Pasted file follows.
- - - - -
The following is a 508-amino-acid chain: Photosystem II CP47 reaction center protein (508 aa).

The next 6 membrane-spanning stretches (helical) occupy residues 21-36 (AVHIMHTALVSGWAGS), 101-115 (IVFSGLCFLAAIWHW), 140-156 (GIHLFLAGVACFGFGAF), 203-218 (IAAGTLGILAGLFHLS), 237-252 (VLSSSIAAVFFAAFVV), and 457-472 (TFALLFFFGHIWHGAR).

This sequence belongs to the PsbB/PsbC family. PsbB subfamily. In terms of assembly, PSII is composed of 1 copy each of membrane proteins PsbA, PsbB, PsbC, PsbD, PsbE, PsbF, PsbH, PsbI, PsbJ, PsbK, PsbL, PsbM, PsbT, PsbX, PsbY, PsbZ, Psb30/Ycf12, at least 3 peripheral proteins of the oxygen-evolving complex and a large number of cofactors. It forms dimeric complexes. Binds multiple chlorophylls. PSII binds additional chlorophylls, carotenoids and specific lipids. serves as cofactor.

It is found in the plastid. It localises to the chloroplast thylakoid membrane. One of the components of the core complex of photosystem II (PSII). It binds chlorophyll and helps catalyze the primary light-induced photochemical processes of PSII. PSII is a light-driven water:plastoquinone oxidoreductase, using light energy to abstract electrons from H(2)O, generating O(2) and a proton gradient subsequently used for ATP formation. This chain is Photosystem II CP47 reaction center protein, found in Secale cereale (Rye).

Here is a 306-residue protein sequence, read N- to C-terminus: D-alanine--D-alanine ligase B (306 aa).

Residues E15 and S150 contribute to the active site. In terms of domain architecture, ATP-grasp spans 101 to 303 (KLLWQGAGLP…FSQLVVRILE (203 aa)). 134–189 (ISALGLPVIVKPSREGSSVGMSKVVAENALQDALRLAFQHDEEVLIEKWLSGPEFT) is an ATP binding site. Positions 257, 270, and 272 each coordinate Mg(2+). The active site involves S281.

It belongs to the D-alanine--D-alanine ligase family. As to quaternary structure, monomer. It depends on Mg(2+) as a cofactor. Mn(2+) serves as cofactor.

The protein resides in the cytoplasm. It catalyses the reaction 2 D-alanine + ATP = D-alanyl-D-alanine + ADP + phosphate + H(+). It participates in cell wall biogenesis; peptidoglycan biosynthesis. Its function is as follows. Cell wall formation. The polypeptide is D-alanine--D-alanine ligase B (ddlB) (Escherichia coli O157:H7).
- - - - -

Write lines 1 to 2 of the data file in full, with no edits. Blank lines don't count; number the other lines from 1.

The following is a 508-amino-acid chain: Photosystem II CP47 reaction center protein (508 aa).

The next 6 membrane-spanning stretches (helical) occupy residues 21-36 (AVHIMHTALVSGWAGS), 101-115 (IVFSGLCFLAAIWHW), 140-156 (GIHLFLAGVACFGFGAF), 203-218 (IAAGTLGILAGLFHLS), 237-252 (VLSSSIAAVFFAAFVV), and 457-472 (TFALLFFFGHIWHGAR).